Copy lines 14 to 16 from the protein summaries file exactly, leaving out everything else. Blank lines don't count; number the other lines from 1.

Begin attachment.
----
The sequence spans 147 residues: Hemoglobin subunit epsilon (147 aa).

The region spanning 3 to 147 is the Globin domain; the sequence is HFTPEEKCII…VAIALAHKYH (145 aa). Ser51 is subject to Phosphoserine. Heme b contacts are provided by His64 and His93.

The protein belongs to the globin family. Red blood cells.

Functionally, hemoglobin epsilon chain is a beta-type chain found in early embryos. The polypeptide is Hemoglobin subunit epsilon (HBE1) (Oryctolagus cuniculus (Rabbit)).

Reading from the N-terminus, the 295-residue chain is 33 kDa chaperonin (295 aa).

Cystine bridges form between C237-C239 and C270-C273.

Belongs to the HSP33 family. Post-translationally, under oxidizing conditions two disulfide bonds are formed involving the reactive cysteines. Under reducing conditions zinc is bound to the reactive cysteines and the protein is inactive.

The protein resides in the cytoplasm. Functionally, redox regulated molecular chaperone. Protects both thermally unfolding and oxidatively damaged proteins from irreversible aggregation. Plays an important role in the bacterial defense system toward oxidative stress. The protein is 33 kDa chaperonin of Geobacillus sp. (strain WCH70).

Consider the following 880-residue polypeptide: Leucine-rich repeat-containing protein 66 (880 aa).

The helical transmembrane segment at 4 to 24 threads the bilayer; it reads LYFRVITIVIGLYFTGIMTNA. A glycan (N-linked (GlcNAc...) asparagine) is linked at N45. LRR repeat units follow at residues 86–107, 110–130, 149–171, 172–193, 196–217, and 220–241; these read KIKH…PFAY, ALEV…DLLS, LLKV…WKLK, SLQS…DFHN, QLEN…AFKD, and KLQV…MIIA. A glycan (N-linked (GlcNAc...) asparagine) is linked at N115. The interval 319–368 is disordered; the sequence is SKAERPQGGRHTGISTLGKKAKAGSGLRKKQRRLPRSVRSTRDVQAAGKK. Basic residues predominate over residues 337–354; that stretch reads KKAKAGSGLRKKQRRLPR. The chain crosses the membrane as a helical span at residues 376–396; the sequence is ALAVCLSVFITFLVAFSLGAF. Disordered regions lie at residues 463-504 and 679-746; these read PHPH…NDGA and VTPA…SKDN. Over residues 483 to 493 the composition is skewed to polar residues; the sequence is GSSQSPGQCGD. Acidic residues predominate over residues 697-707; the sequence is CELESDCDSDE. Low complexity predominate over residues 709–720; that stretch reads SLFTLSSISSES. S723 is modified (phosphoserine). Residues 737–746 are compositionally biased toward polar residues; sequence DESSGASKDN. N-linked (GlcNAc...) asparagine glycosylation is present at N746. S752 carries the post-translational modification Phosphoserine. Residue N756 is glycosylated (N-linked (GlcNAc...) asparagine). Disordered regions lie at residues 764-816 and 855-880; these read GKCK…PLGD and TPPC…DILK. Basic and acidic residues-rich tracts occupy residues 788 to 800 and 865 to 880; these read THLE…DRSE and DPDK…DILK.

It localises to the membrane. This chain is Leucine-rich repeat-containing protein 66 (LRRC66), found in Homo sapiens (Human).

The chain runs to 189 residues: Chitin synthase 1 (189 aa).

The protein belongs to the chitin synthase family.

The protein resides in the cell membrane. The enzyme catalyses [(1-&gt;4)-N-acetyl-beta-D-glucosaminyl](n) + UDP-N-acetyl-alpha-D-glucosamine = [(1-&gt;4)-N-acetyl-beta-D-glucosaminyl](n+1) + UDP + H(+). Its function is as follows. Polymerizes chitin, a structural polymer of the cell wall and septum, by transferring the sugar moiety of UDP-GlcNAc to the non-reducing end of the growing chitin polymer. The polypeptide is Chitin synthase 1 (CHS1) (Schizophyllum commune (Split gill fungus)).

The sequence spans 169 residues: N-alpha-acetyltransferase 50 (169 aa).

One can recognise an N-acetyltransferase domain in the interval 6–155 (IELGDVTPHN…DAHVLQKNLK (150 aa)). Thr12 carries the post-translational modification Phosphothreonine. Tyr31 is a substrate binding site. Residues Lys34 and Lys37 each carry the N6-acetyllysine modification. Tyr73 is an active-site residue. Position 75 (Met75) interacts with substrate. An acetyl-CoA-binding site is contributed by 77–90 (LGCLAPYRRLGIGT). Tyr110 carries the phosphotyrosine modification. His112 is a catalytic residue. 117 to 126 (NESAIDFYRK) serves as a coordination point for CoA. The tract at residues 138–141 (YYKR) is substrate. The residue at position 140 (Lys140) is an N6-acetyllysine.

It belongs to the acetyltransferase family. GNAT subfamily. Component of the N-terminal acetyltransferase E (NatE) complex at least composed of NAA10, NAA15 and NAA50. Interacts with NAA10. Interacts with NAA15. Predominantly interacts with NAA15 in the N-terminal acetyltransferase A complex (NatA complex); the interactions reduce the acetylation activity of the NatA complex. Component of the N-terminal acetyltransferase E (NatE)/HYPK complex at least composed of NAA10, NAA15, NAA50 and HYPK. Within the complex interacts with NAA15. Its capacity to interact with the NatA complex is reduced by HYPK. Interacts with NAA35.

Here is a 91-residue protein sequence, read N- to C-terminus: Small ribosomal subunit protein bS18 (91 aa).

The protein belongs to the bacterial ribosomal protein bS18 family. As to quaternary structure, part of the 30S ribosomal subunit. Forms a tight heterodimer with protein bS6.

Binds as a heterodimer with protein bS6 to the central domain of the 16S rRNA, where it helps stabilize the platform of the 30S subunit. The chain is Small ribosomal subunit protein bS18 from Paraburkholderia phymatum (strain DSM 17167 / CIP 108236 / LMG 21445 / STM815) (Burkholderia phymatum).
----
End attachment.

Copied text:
The protein resides in the cell membrane. The enzyme catalyses [(1-&gt;4)-N-acetyl-beta-D-glucosaminyl](n) + UDP-N-acetyl-alpha-D-glucosamine = [(1-&gt;4)-N-acetyl-beta-D-glucosaminyl](n+1) + UDP + H(+). Its function is as follows. Polymerizes chitin, a structural polymer of the cell wall and septum, by transferring the sugar moiety of UDP-GlcNAc to the non-reducing end of the growing chitin polymer. The polypeptide is Chitin synthase 1 (CHS1) (Schizophyllum commune (Split gill fungus)).

The sequence spans 169 residues: N-alpha-acetyltransferase 50 (169 aa).

One can recognise an N-acetyltransferase domain in the interval 6–155 (IELGDVTPHN…DAHVLQKNLK (150 aa)). Thr12 carries the post-translational modification Phosphothreonine. Tyr31 is a substrate binding site. Residues Lys34 and Lys37 each carry the N6-acetyllysine modification. Tyr73 is an active-site residue. Position 75 (Met75) interacts with substrate. An acetyl-CoA-binding site is contributed by 77–90 (LGCLAPYRRLGIGT). Tyr110 carries the phosphotyrosine modification. His112 is a catalytic residue. 117 to 126 (NESAIDFYRK) serves as a coordination point for CoA. The tract at residues 138–141 (YYKR) is substrate. The residue at position 140 (Lys140) is an N6-acetyllysine.